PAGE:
Leicestershire Campaign to Protect Rural England

Skip to navigation

Melton's Rural Character Saved For Now

An application from Peel Energy and British Coal to erect 9 wind turbines at Asfordby was refused by Melton Council’s Development Committee on 26th July by 6 votes to 4. CPRE had campaigned with local residents against this proposal. 8 of the turbines would have been over 400 feet high. The 9th one would have been 350 feet high to its blade tip but sited on higher ground. Objections had been received from CPRE, STOP (Stop Turbines, Oppose Peel), English Heritage and Leicestershire County Council as well as 800 letters of objection.


CPRE Objections

CPRE was concerned about the significant adverse impact on the setting of several local heritage assets and the landscape character of the area. There are 2 Grade 1 Listed churches and 6 Grade 2 Listed churches and buildings including the ancient churches at Welby, Ab Kettleby, Wartnaby and Kirby Bellars. Church spires are the most prominent features in this historic landscape and their settings would have been adversely affected by these 9 tall rotating turbine blades.

In addition the turbines would have an unacceptable and harmful impact on the restored coal mine site which is now enjoyed as unspoilt and tranquil open countryside. The turbines would have been visible over a wide area and would have dominated the approaches to Melton Mowbray and the views across the Wreake Valley.

We were concerned also about the loss of amenity for residents and for visitors to the area. There are 300 homes and a school within 700 metres of the proposed turbines. The noise and movement of the blades would have introduced a major visual intrusion and undermined the tranquillity of the area.


Planning Judgement

The Planning Officers had recommended approval of the application. Their judgement was that under National Planning Policy Framework (NPPF) the potential benefit from renewable energy outweighed the lower level of protection that could be given to the area as it does not benefit from any national designation, such as Area of Outstanding Natural Beauty (AONB).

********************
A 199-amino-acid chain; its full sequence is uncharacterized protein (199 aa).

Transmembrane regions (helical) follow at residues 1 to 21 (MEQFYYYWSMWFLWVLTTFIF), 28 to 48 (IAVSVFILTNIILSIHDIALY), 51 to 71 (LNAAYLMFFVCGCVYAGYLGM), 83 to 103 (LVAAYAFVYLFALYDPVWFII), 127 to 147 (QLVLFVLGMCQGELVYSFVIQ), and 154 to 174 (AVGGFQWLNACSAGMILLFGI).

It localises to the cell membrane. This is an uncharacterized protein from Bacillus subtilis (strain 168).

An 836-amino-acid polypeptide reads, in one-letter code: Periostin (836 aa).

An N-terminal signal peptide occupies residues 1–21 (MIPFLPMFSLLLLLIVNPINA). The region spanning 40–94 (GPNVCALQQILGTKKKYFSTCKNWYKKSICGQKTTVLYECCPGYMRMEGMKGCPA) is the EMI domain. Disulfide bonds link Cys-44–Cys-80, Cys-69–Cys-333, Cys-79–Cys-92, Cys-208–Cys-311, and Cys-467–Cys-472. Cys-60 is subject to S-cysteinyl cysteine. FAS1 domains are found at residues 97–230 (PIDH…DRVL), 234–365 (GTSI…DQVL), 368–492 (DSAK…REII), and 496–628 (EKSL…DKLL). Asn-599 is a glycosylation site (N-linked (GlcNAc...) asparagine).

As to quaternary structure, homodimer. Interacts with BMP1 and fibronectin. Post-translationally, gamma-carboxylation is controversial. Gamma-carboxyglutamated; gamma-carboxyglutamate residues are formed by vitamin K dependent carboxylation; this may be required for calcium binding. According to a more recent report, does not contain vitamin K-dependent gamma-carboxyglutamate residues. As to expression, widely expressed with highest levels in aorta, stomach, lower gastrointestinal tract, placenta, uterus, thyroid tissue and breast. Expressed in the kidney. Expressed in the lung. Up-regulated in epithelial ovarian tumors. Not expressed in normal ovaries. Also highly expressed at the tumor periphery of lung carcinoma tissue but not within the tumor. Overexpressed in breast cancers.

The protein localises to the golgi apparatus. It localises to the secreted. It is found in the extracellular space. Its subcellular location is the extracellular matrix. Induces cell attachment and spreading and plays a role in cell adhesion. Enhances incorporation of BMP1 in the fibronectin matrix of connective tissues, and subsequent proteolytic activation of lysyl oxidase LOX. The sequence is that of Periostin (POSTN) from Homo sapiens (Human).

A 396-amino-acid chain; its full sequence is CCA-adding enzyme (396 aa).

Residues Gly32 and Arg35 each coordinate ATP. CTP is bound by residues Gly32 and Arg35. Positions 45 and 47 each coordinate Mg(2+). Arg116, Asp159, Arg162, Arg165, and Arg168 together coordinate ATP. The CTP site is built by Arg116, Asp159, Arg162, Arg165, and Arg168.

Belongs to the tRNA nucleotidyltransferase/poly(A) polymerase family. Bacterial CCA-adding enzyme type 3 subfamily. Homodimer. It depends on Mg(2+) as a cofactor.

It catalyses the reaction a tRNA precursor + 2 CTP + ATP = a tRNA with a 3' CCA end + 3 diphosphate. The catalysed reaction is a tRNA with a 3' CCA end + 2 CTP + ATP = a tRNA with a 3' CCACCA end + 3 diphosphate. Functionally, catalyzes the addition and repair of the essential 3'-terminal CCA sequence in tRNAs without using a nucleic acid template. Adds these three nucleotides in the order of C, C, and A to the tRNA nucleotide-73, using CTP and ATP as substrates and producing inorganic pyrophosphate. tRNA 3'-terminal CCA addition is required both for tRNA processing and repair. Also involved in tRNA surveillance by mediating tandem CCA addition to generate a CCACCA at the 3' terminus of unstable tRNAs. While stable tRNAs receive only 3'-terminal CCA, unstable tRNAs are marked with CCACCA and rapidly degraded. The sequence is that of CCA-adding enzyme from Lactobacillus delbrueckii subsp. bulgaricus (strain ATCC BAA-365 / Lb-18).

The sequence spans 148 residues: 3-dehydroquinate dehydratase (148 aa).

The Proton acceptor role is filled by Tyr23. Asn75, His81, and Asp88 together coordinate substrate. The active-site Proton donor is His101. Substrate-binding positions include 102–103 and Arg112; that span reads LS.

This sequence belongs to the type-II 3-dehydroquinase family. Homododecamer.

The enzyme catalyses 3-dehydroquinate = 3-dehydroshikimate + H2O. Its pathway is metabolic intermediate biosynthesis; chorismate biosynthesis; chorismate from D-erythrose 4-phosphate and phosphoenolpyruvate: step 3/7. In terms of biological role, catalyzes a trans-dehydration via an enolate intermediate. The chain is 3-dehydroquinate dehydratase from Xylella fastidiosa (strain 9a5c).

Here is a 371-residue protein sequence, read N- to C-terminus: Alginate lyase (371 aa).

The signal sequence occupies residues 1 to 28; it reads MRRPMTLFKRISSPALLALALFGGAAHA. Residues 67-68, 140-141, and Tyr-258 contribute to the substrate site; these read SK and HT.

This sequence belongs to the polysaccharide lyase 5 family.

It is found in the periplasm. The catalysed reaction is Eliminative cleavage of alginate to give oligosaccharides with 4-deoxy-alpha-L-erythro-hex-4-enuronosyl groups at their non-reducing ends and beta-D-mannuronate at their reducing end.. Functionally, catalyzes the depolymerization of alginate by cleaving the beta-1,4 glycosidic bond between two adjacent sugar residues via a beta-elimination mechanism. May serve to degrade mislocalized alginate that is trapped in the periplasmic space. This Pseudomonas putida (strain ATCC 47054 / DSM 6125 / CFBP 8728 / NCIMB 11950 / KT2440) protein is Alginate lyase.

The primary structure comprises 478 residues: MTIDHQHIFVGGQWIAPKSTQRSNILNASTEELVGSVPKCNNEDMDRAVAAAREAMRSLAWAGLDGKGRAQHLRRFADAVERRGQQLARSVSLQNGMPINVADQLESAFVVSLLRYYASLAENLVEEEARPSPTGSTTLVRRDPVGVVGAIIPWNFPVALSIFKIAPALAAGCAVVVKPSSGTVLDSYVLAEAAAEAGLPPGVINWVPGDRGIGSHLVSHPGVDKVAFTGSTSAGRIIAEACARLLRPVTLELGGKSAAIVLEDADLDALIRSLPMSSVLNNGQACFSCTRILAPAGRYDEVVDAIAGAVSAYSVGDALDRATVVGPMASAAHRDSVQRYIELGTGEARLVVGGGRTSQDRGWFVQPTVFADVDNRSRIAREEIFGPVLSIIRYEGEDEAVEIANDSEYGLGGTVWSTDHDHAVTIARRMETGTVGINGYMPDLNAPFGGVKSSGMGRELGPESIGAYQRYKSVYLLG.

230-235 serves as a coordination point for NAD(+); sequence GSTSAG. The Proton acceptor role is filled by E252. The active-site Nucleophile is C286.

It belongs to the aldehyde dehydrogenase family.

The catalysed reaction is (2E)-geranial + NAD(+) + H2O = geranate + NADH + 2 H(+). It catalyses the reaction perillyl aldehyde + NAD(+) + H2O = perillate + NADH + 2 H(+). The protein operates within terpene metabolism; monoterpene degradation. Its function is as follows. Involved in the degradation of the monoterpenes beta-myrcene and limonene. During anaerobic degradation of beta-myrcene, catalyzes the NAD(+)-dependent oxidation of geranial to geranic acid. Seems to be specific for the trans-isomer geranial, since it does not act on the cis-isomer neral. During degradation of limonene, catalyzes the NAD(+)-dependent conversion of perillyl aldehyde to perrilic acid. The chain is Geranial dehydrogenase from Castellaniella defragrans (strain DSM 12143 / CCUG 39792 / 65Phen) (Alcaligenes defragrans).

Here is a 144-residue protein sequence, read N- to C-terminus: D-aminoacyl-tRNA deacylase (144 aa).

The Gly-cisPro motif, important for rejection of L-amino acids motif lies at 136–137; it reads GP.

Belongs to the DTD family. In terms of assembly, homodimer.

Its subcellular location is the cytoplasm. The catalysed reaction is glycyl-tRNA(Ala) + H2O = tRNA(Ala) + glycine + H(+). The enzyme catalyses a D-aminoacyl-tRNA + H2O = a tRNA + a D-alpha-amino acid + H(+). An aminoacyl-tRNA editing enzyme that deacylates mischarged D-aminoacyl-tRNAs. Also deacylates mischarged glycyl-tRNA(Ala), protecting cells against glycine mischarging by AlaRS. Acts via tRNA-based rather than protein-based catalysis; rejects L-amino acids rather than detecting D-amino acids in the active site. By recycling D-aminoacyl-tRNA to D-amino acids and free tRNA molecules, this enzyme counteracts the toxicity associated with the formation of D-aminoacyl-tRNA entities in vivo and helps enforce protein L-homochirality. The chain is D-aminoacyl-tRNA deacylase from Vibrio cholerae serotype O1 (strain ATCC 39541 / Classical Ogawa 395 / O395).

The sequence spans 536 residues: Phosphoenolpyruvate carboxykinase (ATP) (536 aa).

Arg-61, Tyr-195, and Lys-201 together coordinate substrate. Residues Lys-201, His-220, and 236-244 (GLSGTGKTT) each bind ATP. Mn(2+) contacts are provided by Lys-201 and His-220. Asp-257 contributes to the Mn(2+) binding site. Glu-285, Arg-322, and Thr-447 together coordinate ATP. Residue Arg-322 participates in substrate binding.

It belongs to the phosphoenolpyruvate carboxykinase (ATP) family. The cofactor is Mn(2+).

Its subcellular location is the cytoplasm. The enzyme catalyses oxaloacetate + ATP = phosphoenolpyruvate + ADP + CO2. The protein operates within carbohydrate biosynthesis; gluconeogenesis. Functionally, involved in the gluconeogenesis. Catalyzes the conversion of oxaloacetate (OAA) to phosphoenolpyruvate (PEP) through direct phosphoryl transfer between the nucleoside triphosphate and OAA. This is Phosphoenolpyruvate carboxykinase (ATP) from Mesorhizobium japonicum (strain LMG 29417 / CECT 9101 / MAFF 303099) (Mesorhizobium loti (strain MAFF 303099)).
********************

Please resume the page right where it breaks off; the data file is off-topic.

Pete Finch for CPRE

However, Pete Finch argued in his presentation for CPRE to the Committee that locally valued landscapes can be given protection under the NPPF. He argued that “the National Policy Statement for Energy (EN1) also says that there should be a presumption in favour of the conservation of heritage assets and that the greater the negative impact on them, the greater the benefits that will be needed to justify approval. In this case, CPRE does not believe that the benefits will be so significant as to outweigh the very adverse impact on the settings of these heritage assets and that the Officer’s report has not given sufficient weight to the protection of these heritage assets and their setting.”



The application was refused on the grounds that the possible benefits of the proposal were outweighed by the substantial harm that the turbines would have on the setting of the local heritage assets and the distinctive character of the wider landscape. It is now open to Peel Energy to appeal to the Planning Inspectorate against this decision. Residents anxiously await further developments.

View across the Wreake Valley


 A view across the Wreake Valley and Asfordby to the proposed location of the turbines on the skyline. At approximately 400ft to blade tip, the 9 turbines will be widely visible and prominent in the landscape.

join us

Back to top